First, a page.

By the time Mensing was argued before the Supreme Court, the United States had filed briefs agreeing, in large part, with Pliva’s interpretation of FDA regulations promulgated pursuant to the Hatch-Waxman amendments. For that reason, plaintiffs pursued alternative arguments that generic manufacturers could provide additional risk information to prescribing physicians via “Dear Doctor” letters or provide that information to FDA so that it could consider label revisions. Relying on the FDA’s amicus brief stating that it considers “Dear Doctor” letters as “labeling,” the Court held that generic manufacturers are no freer to supplement warnings via “Dear Doctor” letters than they are to do so by altering the drug’s other labeling. The Court also found no merit in the notion that there might be a state-law claim for failing to provide additional risk information to FDA and asking it to review the branded label.
The majority of courts to consider state-law based failure-to-warn claims against generic manufacturers after the decision in Mensing have relied on its holding to dismiss such claims, including claims against makers of metoclopramide, promethazine, methotrexate, isotretinoin, and propofol. The Supreme Court also recently vacated a Ninth Circuit decision involving a generic over-the-counter medication and remanded the case for further consideration in light of Mensing.6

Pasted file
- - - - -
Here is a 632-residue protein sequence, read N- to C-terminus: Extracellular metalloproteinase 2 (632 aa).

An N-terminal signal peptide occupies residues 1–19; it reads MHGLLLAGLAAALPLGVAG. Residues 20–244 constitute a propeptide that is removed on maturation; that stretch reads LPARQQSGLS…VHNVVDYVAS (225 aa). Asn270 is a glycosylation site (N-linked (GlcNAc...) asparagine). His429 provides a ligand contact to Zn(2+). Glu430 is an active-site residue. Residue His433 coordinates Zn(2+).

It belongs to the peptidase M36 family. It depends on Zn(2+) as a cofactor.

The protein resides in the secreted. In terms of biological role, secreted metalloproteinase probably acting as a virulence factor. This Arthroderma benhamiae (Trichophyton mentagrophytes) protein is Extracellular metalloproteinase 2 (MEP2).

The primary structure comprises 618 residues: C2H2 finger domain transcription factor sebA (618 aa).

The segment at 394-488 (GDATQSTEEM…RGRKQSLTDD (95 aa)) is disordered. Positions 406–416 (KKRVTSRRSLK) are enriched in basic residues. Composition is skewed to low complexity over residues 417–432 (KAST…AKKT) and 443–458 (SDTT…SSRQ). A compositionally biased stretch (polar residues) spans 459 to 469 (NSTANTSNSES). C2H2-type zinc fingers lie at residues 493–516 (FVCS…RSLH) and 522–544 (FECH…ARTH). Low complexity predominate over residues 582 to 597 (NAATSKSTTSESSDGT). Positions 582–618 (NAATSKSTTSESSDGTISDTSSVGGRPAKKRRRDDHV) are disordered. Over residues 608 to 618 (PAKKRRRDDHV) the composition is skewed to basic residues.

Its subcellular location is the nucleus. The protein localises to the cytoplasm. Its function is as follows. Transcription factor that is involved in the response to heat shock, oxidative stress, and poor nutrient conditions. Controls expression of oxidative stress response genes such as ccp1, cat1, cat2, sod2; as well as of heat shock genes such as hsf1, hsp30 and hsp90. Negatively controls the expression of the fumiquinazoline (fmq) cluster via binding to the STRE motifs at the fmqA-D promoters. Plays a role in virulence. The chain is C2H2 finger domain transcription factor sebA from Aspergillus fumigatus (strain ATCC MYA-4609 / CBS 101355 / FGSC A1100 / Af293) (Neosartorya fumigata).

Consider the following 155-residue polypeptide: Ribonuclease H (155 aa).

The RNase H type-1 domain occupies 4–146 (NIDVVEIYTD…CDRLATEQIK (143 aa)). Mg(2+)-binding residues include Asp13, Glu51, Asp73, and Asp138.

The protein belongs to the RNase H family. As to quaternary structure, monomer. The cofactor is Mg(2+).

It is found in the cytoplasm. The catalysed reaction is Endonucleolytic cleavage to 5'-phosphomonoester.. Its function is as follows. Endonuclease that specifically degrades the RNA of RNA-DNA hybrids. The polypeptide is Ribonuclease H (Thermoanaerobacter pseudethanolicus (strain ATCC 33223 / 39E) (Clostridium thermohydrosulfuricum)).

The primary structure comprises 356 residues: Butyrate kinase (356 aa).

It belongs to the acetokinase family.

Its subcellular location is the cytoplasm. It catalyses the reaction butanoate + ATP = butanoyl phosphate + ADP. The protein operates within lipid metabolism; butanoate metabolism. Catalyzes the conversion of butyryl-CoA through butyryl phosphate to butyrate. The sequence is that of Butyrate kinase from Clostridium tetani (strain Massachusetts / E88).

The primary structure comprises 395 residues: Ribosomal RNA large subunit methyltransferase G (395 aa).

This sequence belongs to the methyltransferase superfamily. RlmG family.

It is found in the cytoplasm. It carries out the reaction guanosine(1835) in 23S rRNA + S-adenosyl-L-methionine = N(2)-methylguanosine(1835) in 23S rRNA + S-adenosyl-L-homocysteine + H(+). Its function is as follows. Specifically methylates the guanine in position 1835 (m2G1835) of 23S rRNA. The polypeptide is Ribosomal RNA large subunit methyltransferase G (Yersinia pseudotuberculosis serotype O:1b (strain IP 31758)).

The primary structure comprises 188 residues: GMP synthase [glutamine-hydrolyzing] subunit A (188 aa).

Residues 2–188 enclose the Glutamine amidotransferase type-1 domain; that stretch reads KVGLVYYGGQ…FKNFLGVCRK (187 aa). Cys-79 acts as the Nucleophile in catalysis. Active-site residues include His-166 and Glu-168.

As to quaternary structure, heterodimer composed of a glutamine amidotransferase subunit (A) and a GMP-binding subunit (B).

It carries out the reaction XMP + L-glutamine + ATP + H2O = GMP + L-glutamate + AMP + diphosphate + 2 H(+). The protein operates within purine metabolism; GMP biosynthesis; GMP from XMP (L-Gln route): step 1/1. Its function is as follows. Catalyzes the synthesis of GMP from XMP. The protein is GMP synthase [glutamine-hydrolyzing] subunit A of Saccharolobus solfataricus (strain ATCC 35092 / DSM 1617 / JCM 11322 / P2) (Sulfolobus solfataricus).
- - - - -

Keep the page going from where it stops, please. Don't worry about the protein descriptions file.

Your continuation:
Despite the Supreme Court’s rulings, a couple of courts have not dismissed state-law based warning claims against generic manufacturers. Motion practice in those matters is ongoing, and it is not yet clear whether those cases also will be dismissed.
Generic manufacturers should remain vigilant in their efforts to pursue Mensing dismissals of the claims against them and should resist efforts by plaintiffs’ attorneys to circumvent or limit the Mensing holding.
1 131 S. Ct. 2567 (U.S. 2011).
2 The Hatch-Waxman amendments were enacted to remove barriers to market entry, with the goal of increasing competition and reducing the costs of prescription drugs. Generic drug manufacturers could enter the market after demonstrating that a generic drug was the same as its branded counterpart in active ingredient, route of administration, dosage form, strength, and conditions of use recommended in the labeling. See 21 U.S.C.A. § 355(j) (1999).
3 The Supremacy Clause of the Constitution, Article VI, Clause 2 provides: “This Constitution, and the Laws of the United States which shall be made in pursuance thereof…shall be the supreme law of the land…anything in the constitution or laws of any state to the contrary notwithstanding.”
4 Wyeth v. Levine, 555 U.S. 555, 583 (2010).
5 See Mensing, 131 S. Ct. at 2575.
6 See L. Perrigo Co. v. Gaeta, 2011 WL 2326476 (Oct. 31 2011).
Joseph P. Thomas, Esq., is a Partner at Ulmer & Berne LLP and the Chair of the Life Sciences Group. Joe has extensive experience in scientifically complex litigation.